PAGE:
When John was wiwith the railways we used to go to Chesterfield to visit his stepsister for our holidays. We went by train 'cause we got free travel. One time we travelled with friends to Cromarty and fell in love with the place. We have been going there ever since. We love watching the dolphins at Channory point. Sandra our daughter is passionate about dogs. She has red and white Irish Setters she shows all over the country, including Crufts. She has rosettes all over her house. Sandra has three children Gillian, Nicola and Russell. John often took Russell up to Cromarty during the school holidays. Russell is a better fisher than me. He likes playing pool in the local pub at Cromarty. John and I were members of a number of bowling clubs. I wisnaewas not very good at it but John has some trophies though.

I worked in the Deli counter at the M & F store at Woodburn for 17 years. The chatter that went on there was constant. While I was cutting meat I would often say to them "Come on, get a move on". I had to leave because of my spondalitis Spondylitis is an inflammation of the vertebra. in my neck and arm. I think it was due to cutting the bloody meat with the cutting machine all these years with my arm going backwards and forwards. I dinnae do not miss it.

At the head o a braw familyOne day, life changed forever. I was heading for the toilet but never reached it, because I collapsed with a massive stoke. I was in hospital for three months. The stroke took away my speech, the use of my left arm and my left leg. We had great plans about what we were going to do when we retired but it has all been hit on the head. We were lucky in one sense, in that we were in Australia for three months before it happened. Ian our son lives there with his wife and three children Kevin, Kirsty and Stephen. It was lovely, marvellous. The children are all grown up now. It was like the calm before the storm.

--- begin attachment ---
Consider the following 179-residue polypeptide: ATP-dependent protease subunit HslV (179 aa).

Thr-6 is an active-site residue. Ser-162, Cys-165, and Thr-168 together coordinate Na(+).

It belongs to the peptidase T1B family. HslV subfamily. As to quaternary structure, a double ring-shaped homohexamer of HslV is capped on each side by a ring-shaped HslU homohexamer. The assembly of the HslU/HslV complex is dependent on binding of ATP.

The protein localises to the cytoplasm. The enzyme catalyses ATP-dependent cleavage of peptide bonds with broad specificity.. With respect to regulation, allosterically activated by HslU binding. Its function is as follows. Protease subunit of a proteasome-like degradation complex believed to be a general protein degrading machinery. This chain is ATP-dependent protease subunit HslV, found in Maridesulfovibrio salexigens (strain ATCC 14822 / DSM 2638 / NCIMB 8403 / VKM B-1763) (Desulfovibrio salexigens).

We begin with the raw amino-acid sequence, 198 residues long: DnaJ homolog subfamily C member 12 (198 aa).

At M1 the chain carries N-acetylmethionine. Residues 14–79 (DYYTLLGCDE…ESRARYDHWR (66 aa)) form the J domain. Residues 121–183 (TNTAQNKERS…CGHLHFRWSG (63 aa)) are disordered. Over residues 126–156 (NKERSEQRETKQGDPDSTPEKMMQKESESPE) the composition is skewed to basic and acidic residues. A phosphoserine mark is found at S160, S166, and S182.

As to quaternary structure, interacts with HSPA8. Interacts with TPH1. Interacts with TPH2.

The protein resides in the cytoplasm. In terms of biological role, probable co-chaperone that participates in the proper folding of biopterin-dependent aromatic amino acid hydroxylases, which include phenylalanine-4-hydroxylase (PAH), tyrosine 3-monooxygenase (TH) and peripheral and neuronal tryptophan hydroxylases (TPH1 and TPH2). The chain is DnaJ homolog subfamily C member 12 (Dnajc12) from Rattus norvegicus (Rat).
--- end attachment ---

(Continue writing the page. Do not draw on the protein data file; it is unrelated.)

John has been wonderful, a great support, apart from his fags. Before this happened we were out almost every night of the week. We had a great social life. Bowling, fishing and holidays. John would show me how to cast, but the line would end up in the trees. We had many friends then, but not now. I do get angry about it.

I go to the Stroke Club, Firhill Day Centre and Woodburn Day Care Club. I like all the clubs, but at Woodburn I wish they would warm their hands up, if you know what I mean.

Although it changed John and I's relationship, and we can argue, we never fall ootout. I still love that man.

 

Patricia

Back to top

information for screen reader users or keyboard users.To return to navigation please press F5 key

Adapted by Iain Tait